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What is Quinoa?

Pronounced keen-WAH, Quinoa is one of the world’s most popular health foods. Quinoa is a flowering plant that belongs to the amaranth family. It is an annual plant that is grown for its edible seeds, which is what is generally used. So, when we refer to the benefits of quinoa, we mean the benefits of its seeds. It is an excellent source of a complete protein. It also contains a good amount of fiber and minerals. The composition of quinoa is similar to wheat or rice when cooked.

What are the types of Quinoa

White Quinoa is the most common type of quinoa available in stores. It is also called ivory quinoa.

Red Quinoa is more suitable for cold salads or any recipe where a distinct grain is desirable. This grain retains its original shape (better than white quinoa) after cooking.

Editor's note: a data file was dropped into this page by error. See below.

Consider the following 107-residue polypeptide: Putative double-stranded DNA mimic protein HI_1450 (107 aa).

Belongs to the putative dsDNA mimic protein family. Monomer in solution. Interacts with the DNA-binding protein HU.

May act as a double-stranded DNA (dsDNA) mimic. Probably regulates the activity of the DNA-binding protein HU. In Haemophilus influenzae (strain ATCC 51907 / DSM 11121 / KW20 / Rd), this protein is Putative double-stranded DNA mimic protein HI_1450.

Black Quinoa is a little sweeter and earthier than white quinoa. This variety keeps its black color intact even when cooked.

Why is Quinoa so good for you?

Quinoa has plentiful benefits. Its fiber content makes it a great food for weight loss and treating other digestive issues. The fiber also protects the heart and prevents deadly diseases like cancer. The antioxidants this food contains work magically for skin and hair health. The seeds are rich in B vitamins, vitamin E, and other minerals like iron, magnesium, calcium, potassium, and phosphorus. They are highly nutritious.

Quinoa is gluten-free, which means it is party time for individuals who are intolerant to gluten. And it has a low glycemic index – and this means party time for diabetics too. Given it is high in iron and magnesium, quinoa can have wonderful effects on an individual’s metabolic health.

What is the history of Quinoa?

It all started about 4000 years ago in the Andean region of Peru, Bolivia, and Chile – where humans had domesticated quinoa for consumption. However, archaeological evidence says quinoa originated over 7000 years ago. Around the time of Spanish arrival, quinoa was well developed technologically and well distributed within the Inca territory. It was believed to provide stamina to Inca warriors.


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